UK authorities are currently engaged in a process of research and exploration to examine the opportunities and implications of a Central Bank Digital Currency (CBDC). CBDC would be a new form of digital money issued by the Bank of England to be used by households and businesses for their everyday payments needs. It would exist alongside cash and bank deposits, rather than replacing them.
Earlier this year, the Bank of England and HM Treasury (HMT) initiated the joint CBDC Taskforce to coordinate the exploration of a potential UK CBDC. The Bank also set up the Engagement and Technology forums to engage a broad range of stakeholders from across the economy, including consumer groups, think tanks, businesses, academics, financial institutions and technology experts.
Two weeks ago HMT and the Bank of England announced the next steps on the exploration of a UK CBDC. In 2022, HMT and the Bank will launch a consultation which will set out their assessment of the case for a UK CBDC, including the merits of further work to develop an operational and technology model for a UK CBDC.
Central bank digital currencies have become a hot topic with the steady decline in the use of cash and the rise of digital currencies. The Telegraph reported that Bank of England’s Deputy Governor for financial stability Sir Jon Cunliffe said that cash is going to disappear, as he backed the creation of a central bank digital currency. Speaking on The Swap podcast, Mr Cunliffe said the rise of online commerce and the popularity of contactless credit cards was already squeezing the use of cash. He said authorities would need to adapt to ensure there was always a prominent state-backed financial system in the future.
When asked about his statements during a recent House of Lords Economic Affairs Committee session, Sir Jon Cunliffe said they will continue to make cash available for as long as there is demand for it but the fact is that the use of cash in transactions is declining pretty sharply. Cash is now not usable for all transactions in the economy as a general purpose settlement asset; some 30% of transactions now happen through internet shopping, and of course you cannot use cash for that purpose.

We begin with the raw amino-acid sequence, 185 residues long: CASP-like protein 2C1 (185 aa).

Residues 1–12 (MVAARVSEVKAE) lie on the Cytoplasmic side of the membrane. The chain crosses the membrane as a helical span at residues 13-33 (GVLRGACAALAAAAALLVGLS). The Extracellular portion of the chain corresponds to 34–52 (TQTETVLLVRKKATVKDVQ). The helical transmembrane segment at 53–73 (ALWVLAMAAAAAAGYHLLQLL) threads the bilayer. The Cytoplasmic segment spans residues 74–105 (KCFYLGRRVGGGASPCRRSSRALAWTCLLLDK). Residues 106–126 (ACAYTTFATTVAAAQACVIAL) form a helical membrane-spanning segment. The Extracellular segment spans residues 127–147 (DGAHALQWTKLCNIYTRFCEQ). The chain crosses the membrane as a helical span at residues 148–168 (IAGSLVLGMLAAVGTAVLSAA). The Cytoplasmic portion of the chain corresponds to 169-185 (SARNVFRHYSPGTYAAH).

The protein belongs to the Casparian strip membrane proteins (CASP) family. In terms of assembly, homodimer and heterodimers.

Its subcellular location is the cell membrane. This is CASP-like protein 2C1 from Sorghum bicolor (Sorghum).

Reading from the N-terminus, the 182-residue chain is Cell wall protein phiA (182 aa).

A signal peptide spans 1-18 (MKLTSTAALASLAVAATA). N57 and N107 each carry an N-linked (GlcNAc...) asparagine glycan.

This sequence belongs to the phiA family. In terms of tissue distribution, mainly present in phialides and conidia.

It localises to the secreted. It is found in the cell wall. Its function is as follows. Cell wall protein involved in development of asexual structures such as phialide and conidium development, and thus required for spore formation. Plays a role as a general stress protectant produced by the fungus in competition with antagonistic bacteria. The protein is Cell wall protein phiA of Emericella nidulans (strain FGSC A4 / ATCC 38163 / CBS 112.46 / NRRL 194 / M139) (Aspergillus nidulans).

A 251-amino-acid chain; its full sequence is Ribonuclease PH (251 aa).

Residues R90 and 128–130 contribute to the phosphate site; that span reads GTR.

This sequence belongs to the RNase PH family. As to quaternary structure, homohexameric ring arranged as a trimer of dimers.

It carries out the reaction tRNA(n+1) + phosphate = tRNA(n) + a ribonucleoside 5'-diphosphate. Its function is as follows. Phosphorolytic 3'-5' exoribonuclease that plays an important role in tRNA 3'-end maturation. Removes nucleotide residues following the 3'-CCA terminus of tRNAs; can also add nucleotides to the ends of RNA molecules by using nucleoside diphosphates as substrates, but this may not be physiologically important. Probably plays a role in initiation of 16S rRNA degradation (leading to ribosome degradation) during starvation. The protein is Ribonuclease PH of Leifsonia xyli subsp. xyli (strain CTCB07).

He noted they need to address the question of whether, ‘as cash declines and it becomes less useful for the way in which people live their lives in a digital economy, we should replace it with a public asset or we should depend entirely on the private sector to provide the money that is circulating in the economy’.
Lord Skidelsky expressed his concern that the customer or the user of money is being asked to adapt to the demands of technology without having much of a say in how they make their transactions. He added ‘if no one in the end accepts cash any longer, cash will not be used’. Governor at the Bank of England Andrew Bailey emphasised that it is not their intention to remove access to cash from the consumer, not least because, from all the evidence that they gather, there is a section of the population that continues to rely on cash and wants to continue to rely on cash. He added that some of that section of the community is the more vulnerable part of the community, and it is important that they continue to meet that need. Sir Jon Cunliffe reiterated that as fewer people use cash, the question is whether they should have an alternative that doesn’t come from the private sector.
For more on traditional finance versus digital, catch up on the latest from the Vuelio Banking Comms Index, measuring Share of Voice across a mix of traditional and challenger banking brands.